intense sunlight

beltaguise replied to your photo

Do you mind if I ask how you got that intense glowy sunlight effect? I spent a veeery long time trying to figure out the exact same thing awhile back

Basically I just shade with a very dark color, and apply a small gradient of some bright saturated color along the borders to emulate diffused light.

Varying light angles and intensity for mood! I love back light HAHAHa–

Can work it in other hues, too! And I guess here’s a quick walk through of smth similar to that pic you were talkin about, with windows of strong light.

Draw the projected light over the subject

Add shadows on the character. Moved the light going past the character hitting the floor.

Overlay the bleeding light!

I use a lot of this kinda thing in finished pics too– here’s a recent example!

(This image was a collaboration– Sketched by labonbull and linearted by 73oss)

Nov 15, 2015 - So proud of my T. tectorum! It’s slowly getting taller and fuller since I got it 4 months ago. During fall and winter, my condo doesn’t get much sunlight, and the intensity of the light is lower. Thus I use a fluorescent lightbulb as a supplement. Tectorum species prefers more intense sunlight than other tillandsias, so hopefully this Canadian winter won’t kill it!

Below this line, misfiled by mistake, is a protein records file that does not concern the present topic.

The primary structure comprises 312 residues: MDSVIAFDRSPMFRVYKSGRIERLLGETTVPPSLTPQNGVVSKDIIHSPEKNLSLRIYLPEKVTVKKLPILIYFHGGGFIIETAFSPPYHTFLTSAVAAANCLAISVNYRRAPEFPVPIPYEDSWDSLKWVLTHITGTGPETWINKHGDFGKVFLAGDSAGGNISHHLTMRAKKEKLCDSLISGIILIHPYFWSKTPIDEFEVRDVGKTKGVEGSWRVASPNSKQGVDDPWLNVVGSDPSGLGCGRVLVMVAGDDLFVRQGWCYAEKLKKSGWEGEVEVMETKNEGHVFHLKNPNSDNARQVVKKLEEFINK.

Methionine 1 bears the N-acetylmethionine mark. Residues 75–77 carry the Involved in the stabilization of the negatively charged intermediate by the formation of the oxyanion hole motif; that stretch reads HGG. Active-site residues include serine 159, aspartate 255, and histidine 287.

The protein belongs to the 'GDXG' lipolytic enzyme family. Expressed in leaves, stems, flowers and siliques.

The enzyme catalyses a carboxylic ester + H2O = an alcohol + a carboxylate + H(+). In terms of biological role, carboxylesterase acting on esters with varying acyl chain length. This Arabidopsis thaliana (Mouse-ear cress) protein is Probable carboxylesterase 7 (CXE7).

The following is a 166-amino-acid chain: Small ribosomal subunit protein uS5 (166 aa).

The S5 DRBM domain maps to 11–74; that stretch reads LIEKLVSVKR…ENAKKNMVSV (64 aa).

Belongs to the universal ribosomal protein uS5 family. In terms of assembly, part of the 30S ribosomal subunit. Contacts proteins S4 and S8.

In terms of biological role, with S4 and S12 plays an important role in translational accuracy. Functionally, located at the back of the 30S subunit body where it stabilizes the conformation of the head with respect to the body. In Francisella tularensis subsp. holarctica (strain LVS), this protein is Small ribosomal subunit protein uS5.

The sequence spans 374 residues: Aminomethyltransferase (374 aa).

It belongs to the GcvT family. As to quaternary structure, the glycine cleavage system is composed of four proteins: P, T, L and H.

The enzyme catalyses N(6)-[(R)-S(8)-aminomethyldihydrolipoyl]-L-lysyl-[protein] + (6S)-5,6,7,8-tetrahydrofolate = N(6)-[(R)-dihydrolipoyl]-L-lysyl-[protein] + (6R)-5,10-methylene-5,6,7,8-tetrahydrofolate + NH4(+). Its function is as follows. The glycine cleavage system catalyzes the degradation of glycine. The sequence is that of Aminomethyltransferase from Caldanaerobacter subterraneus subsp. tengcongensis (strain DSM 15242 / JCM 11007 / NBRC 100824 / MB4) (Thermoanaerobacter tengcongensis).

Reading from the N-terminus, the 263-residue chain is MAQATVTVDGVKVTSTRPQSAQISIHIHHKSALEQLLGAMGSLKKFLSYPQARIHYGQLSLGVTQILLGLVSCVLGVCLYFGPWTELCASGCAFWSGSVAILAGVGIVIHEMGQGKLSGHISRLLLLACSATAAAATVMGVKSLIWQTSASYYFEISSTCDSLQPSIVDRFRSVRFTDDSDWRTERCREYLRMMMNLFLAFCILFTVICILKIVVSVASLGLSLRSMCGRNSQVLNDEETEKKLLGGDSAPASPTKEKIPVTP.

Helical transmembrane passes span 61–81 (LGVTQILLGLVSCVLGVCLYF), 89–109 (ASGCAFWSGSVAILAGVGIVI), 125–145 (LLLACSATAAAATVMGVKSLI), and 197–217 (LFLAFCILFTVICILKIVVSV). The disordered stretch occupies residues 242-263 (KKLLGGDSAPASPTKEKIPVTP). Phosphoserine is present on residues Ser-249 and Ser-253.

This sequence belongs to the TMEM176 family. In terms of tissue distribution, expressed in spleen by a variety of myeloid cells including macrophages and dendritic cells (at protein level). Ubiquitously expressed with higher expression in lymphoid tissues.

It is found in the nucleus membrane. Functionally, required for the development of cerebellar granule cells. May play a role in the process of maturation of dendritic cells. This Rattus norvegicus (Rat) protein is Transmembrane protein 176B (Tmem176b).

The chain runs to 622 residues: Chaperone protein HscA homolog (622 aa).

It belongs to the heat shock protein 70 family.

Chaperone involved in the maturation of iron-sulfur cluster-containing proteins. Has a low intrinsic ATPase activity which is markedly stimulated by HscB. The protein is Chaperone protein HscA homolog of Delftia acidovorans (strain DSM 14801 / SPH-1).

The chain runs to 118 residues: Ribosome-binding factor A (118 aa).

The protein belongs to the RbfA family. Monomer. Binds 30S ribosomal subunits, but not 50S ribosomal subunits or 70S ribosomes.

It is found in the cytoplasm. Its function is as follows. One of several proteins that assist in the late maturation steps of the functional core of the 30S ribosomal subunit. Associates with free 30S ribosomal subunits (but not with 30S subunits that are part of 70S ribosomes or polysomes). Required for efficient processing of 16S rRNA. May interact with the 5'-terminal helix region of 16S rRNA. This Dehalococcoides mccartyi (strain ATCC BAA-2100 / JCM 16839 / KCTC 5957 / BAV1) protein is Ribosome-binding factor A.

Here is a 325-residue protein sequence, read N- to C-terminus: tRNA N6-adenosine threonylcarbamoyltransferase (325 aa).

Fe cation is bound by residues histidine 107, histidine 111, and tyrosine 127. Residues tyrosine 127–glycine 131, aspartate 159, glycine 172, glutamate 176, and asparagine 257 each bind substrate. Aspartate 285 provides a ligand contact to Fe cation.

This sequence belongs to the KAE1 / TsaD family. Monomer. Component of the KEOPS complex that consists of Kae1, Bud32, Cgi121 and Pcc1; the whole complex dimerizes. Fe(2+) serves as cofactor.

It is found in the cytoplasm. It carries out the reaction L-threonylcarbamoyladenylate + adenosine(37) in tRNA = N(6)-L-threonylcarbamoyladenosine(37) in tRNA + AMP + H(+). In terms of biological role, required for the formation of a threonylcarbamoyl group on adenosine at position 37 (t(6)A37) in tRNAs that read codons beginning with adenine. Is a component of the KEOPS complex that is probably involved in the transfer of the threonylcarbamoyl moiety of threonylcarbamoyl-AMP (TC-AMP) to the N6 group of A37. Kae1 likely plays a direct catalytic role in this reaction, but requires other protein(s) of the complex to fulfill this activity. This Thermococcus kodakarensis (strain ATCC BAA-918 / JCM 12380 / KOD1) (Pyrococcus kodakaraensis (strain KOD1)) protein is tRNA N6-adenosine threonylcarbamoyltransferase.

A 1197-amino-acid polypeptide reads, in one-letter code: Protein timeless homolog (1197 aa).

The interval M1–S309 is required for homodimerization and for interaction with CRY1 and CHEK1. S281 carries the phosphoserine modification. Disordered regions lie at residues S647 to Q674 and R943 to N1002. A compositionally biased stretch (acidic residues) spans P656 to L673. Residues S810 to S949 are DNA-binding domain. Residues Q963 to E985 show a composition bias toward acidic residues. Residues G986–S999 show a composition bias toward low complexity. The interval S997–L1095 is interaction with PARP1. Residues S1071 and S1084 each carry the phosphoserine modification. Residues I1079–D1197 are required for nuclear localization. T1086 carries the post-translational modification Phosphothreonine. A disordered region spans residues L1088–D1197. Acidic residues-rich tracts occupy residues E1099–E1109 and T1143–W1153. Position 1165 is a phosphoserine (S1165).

Time to wake up Philae, you’ve got work to do

It looks like there may be some sunny news right around the corner for the Rosetta mission!

Mission controllers are now expecting the Philae lander to wake up!

As the comet 67P/Churyumov-Gerasimenko nears the Sun, several parts of the comet will get lit that are currently not getting any Sunlight.

Specifically, as shown in the image above, there’s a wall where controllers think Philae landed called Perihelion Cliff which covers the lander in shadow, preventing its solar panels from charging the batteries.

As the aphelion of 67P’s orbit is left far behind, however, it nears perihelion: the portion of its orbit where it’s closest to the Sun.

It’s being said now that when the perihelion is reached, the area of Perihelion Cliff will be engulfed in intense sunlight. This should happen around August.

The Rosetta mission remains one of the most exciting robotic missions ever conducted.

(Image credit: ESA)